A sailing holiday in the South Pacific is definitely one of the most luxurious and exotic breaks you can go on. There are some wonderful countries and islands to discover in this part of the world, not to mention outstanding sailing conditions to enjoy.
To help get you in the mood for an opulent yachting holiday in the South Pacific, we’ve put together some information about a few of the region’s highlights. You may not be able to visit all of these on one trip, but it should give you an idea of what you can expect to find in the area.
Bora-Bora is one of the French Polynesian islands and it’s a real must-visit if you’re sailing in this country. The isle’s landscape is dominated by Mount Otemanu, which towers some 2,362 m above sea level. For yachters, the island is the perfect place to moor up thanks to its natural harbour and anchorages.
There are some beautiful beaches on Bora-Bora and the yacht club near the main town (Vaitape Village) is world-class. In fact, if you’re looking for a luxurious place to eat then you can’t beat the restaurant at the Bora-Bora Yacht Club.
Over in Tonga is Hunga Island, one of the most remarkable in this island nation, which comprises more than 170 isles. Hunga Island is best known for its stunning lagoon, although it’s also a wonderful place to go if you’re hoping to experience Tonga’s untouched scenery.
The lagoon itself is almost landlocked, making it the ideal spot to moor up and go snorkelling - the water here is known to be incredibly clear and you’ll see all manner of tropical marine life as you swim.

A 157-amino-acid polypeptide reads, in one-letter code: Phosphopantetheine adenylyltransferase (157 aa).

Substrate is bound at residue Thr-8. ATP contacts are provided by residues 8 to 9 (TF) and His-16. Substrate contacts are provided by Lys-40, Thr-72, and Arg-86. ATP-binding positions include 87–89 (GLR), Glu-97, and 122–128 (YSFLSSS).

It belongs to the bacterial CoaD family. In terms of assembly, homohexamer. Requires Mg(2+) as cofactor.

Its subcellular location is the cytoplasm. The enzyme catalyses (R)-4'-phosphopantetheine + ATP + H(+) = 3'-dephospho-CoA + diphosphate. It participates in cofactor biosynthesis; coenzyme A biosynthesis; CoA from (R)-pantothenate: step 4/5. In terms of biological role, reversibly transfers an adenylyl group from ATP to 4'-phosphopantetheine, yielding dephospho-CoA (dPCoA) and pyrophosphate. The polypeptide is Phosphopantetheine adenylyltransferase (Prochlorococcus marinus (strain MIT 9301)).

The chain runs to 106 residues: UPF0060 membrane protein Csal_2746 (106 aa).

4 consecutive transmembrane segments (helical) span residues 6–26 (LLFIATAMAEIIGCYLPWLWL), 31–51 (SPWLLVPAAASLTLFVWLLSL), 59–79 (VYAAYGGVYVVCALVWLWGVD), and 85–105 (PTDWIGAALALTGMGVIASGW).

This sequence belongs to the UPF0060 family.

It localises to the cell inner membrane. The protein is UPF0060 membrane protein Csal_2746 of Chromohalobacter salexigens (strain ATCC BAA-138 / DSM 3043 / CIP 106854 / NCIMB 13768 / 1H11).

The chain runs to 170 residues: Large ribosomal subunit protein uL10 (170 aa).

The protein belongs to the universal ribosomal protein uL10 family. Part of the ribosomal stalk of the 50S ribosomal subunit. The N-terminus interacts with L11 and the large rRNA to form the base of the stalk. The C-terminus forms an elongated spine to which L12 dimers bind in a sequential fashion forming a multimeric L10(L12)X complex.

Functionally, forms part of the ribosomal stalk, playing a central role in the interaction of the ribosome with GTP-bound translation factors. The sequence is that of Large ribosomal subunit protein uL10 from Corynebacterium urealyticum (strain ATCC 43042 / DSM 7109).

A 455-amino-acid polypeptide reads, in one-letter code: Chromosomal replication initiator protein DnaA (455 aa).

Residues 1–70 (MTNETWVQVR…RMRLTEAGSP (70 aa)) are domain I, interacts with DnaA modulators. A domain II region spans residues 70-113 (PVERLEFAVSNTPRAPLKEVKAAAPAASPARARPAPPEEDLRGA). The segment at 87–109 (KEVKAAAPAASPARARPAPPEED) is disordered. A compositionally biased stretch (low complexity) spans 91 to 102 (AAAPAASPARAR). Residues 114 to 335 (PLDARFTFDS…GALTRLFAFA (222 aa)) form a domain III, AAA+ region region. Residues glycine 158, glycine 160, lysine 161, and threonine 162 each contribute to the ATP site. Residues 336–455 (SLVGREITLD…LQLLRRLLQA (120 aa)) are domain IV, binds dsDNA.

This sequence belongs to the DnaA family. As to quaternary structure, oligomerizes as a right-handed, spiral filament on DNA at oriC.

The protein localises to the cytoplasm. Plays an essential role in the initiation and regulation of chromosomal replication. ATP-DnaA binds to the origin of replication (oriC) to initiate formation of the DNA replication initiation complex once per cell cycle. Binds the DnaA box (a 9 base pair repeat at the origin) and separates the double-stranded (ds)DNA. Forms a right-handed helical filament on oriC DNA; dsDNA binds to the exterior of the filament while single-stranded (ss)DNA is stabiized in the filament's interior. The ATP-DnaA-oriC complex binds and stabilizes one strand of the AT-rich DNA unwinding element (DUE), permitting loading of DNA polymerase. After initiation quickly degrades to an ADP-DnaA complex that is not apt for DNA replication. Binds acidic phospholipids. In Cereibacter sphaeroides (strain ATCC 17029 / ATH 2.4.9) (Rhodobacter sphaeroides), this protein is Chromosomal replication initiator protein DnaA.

Staying in Tonga, we’re going to talk next about the archipelago’s main island, Vava’u. This is a charming place to discover - particularly its main town Neiafu - where you can really get to grips with Tongan culture. However, this is far from the only reason to visit.
One of the big draws of Vava’u for those on sailing holidays is the population of humpback whales that breed off its coast each year. Around 450 whales are thought to gather in the waters around Vava’u from July until November, where they feed on the plentiful supply of krill and other small fish while they raise their young.
This means that if you travel to Tonga at this time of the year, you’ve got an excellent chance of seeing these giants of the deep as they socialise, feed and breed - definitely something you won’t forget in a hurry.
We’re heading back to French Polynesia for our next suggestion - the wonderful Huahine. This has been named the Garden Island thanks to its lush forests and vast areas of agricultural land, where crops such as vanilla, copra and watermelons are produced.
All along its coast are stunning stretches of sand that are often deserted, making it the perfect tropical island paradise, while inland you can discover its beautiful forests and mountainous landscapes if you fancy stretching your legs.
There are also some outstanding snorkelling spots around Huahine, so if you enjoy seeing the colourful fish that live beneath the waves this is a fantastic place to spend a day or two - just drop your anchor in a sheltered spot and take the plunge!